• Young workforce shifting PH property market

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    ‘Multifamily’ development eyed as new revenue model by builders

    MULTI-FAMILY, or high-density rental housing, is increasingly being considered as an alternative to the conventional ‘build to sell’ model among Philippine real estate developers, as a young workforce is less inclined to purchase real estate and stiff competition put increasing pressure on revenue streams.

    Multi-family housing is defined as a residential building of multiple units purpose-built for rental rather than sale as condominiums. The developer retains ownership of the building, and either acts as the property manager, or engages a third-party management company.

    Multi-family development is common in cities throughout the US and Europe, and in neighboring cities such as Hong Kong and Singapore, but has yet to appear in any significant way in Metro Manila or other urban areas of the Philippines.

    The Manila Times spoke to a number of real estate developers, analysts, and would-be residential property buyers, and found that while builders are still reluctant to embrace the multi-family concept, the growing demand for alternatives to buying condominiums or houses from the Philippines’ millennial workforce is slowly shifting the residential real estate market.

    Financial savvy

    Unlike markets such as the US, where according to a report this week in the World Property Journal multi-family construction starts have significantly declined this year, the demand in the Philippines for rental rather than property for sale is not driven by unfavorable financial conditions, but a surprisingly conservative outlook among up-and-coming young Filipino workers.

    As a report by online property listing site MyProperty.ph pointed out last year, the slow recovery from the global economic crisis that began in late 2007 – which was driven largely by the overheated property market in the US – and other financial obstacles such as student loan debt has left many millennials with no choice but to rent, or remain with their families.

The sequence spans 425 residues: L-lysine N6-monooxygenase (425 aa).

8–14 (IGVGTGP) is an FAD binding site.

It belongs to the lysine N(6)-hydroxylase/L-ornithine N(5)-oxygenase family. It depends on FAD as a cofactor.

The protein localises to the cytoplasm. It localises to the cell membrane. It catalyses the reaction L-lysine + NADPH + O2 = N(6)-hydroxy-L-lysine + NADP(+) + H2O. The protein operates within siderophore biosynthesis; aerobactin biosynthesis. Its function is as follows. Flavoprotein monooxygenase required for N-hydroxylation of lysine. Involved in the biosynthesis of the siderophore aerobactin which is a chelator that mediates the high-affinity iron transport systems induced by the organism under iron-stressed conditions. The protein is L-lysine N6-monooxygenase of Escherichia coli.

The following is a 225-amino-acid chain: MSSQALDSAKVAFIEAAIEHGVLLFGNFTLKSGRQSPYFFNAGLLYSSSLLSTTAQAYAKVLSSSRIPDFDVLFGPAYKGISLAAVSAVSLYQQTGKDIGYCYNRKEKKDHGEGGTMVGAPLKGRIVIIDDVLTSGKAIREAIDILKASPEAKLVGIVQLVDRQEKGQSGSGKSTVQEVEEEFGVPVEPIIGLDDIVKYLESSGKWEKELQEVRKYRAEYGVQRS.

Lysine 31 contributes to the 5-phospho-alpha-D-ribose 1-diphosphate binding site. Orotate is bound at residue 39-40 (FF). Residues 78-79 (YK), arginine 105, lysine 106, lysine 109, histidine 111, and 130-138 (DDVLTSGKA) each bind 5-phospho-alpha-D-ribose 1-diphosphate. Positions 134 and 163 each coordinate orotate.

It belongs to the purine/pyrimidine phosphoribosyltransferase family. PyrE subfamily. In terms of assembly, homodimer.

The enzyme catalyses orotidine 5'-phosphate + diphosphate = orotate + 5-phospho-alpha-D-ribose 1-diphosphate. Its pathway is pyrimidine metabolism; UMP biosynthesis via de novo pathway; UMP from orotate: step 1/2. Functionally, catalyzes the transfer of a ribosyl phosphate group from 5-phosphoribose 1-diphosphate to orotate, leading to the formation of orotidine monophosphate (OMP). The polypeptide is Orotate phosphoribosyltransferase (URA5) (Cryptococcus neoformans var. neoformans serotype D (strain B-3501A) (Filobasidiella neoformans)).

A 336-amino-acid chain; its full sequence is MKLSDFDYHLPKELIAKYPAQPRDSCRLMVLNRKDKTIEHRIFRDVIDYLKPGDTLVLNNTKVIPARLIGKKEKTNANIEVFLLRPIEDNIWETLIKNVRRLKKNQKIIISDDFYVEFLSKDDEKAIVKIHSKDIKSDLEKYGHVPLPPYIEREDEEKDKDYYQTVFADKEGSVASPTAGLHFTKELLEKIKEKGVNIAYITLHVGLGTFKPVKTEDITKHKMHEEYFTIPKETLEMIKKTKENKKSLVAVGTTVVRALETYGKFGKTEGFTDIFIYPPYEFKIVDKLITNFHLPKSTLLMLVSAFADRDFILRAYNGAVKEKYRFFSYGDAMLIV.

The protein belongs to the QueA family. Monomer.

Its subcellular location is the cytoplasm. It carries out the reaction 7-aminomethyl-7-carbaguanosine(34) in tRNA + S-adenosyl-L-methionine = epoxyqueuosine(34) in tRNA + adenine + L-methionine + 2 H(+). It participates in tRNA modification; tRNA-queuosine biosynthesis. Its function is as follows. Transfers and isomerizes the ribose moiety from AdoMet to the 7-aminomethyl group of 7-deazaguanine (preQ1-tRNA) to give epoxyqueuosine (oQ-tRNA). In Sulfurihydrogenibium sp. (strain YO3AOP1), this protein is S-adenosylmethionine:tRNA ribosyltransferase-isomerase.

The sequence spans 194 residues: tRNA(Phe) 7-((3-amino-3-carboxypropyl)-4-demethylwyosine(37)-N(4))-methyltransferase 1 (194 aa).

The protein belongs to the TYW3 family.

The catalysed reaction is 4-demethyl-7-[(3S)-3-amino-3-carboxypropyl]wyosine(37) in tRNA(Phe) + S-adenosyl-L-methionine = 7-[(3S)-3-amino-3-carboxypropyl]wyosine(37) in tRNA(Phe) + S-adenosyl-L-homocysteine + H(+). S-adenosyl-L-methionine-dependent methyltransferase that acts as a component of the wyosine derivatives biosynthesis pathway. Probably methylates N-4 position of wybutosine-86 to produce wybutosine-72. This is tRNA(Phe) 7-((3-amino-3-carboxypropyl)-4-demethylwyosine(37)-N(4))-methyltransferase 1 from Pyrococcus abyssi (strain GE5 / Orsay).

Filipino millennials who fill the majority of the jobs in the rapidly-growing business process outsourcing (BPO) and services sectors, however, are not handicapped like their Western counterparts, and according to data from the Bangko Sentral ng Pilipinas (BSP) and Nielsen surveys over the past two years, are saving money at an increasingly faster rate, and save more of their income than their peers in most other countries.

    A focus group of five young Filipino professionals – Joven and his wife Marie, who are both employed by a major BPO firm in Metro Manila, Anna and her roommate Maricor, who work in banking and retail, respectively, and Jhayrick, a software developer – gave some insights into the millennial outlook towards real estate.

    “For me, it’s not wanting to get tied down to a place and a financial obligation for a long time,” Jhayrick said. “I could actually buy a place for less per month than I pay in rent, but what if something changes, like I find a better job in a different city or even overseas? With renting, I feel like I have some freedom.”|

    “I do want to settle down, have my own family and a house,” Anna said. “But right now, it’s more important to focus on my own career, kind of ‘be my own person.’ I don’t want to be like my parents, struggling for years to make ends meet when I finally do get married.”

    Maricor, who said she had recently become engaged to her boyfriend, had a similar view. “Once we get married, it will be harder to save money,” she said. “So now, we’re just keeping our expenses low, so we have some savings when we get married.”